Dental Bone Graft
Guide to Dental Bone Grafting
The dental bone graft is
an additional procedure that becomes necessary in some cases of dental
A bone graft is only called for when there is no sufficient
jawbone to hold the dental implants steady. Since the dental implants
are implanted into the jawbone, lack of bone in this area will make the
dental implant procedure impossible, thus canceling out the treatment,
or it can also make the dental implants unstable.
The jawbone is designed to have sufficient bone in it since it
is also what naturally holds the teeth. Unfortunately, the bone can be
surprisingly vulnerable when faced with certain problems. For example,
if you lose a tooth and neglect it for a long time, the gums may recede
and there may be bone loss.
Aside from that, some gum diseases also
lead to bone loss. There are also natural cases wherein the lack of
bone in the jaw area is an inborn trait. In such circumstances, bone
grafting often becomes necessary.
Bone Graft 101: An Introduction
of Bone Grafting
- Where is The Bone Taken?
- How Does the Dental Bone Grafting Procedure Go?
1. Nature of Bone Grafting
Bone grafting is a common procedure done not only in the
dental field but in other medical and cosmetic surgeries. Usually, in
the case of surgeries, bone graft procedures are used.
The dental bone
grafting procedure is just one type of bone augmentation surgery. It is
an operation wherein a piece of bone from another part of the body is
taken in order to use or implant it in another part of the body where
it is needed for a particular reason.
This operation should be
performed only by a licensed and properly trained dental surgeon.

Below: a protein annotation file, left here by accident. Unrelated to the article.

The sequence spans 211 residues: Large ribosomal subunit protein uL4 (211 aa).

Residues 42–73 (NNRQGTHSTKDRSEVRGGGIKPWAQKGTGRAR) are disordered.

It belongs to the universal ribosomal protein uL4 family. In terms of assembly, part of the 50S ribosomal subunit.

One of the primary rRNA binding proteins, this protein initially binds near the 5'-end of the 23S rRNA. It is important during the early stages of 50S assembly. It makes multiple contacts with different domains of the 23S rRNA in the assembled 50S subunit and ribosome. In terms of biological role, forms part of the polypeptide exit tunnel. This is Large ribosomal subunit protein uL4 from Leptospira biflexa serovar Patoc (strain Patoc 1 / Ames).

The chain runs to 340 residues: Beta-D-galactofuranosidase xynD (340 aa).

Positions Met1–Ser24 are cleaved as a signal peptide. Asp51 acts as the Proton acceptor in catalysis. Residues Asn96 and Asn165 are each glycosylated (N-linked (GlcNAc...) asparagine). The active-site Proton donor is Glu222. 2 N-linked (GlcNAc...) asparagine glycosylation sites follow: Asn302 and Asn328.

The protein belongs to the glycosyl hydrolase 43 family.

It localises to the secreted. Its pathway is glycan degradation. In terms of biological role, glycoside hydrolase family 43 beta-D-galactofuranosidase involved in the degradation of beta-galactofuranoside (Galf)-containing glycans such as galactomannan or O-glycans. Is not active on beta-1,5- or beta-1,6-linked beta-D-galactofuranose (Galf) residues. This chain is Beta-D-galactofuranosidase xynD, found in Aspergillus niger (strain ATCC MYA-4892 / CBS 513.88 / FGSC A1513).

2. The Bone Graft Stage
A bone grafting procedure is done in an operating room or in a
dentist’s clinic, in the dental setting. It requires local
anesthesia because it requires making incisions in two separate areas,
the donor area which is where the bone is to be taken from and the
recipient area or the area which receives the donated piece of bone.
The surgeon begins by cutting through the recipient area to see just
how much additional bone would be needed. In the dental field, this
involves cutting through the gums. Then the surgeon begins working on
the donor area next by making the incision and cutting off a small
piece of bone of the appropriate size, then taking it out. To ensure
the safety of the patient, the donor area is first closed up.
After that, the surgeon will work on the actual implantation.
At this point, the piece of bone taken from the donor area will now be
placed in the intended position usually with some bone marrow added
around it. Surgeons, however, first drill tiny holes along the
recipient area in order to cause some bleeding. The bleeding helps the
newly implanted bone to heal faster. After the implantation, the area
is stitched up too.
Patients are sent home with the advice to eat only soft foods
for a while and are given antibiotics that can help fend off the risk
3. The Dental Implant Stage
If the jawbone already has sufficient bone, you can now get an
The problem, however, is that the bone grafting
procedure is a rather complicated one. It takes around 6 months to an
entire year for the complete healing period to elapse. Only when the
bone graft is already stable and steady can you continue with the next
step in the dental implant procedure.
Where Do Dentists Get the Extra Bones?
Commonly, in dental bone graft procedures, bones are taken
from another part of the body, like the lower jaw, your shin, your hip,
and so on. This is the best option as you still get your own bone.
bones found in the hips are also the most favorable since they have
plenty of bone marrow, which helps speed up recovery. There are some
cases, however, that the surgeon or dentist is not able to take bone
from any part of the body for some reasons.
Usually, the bones are
taken from mammals, preferably cows, or sometimes even from cadavers of
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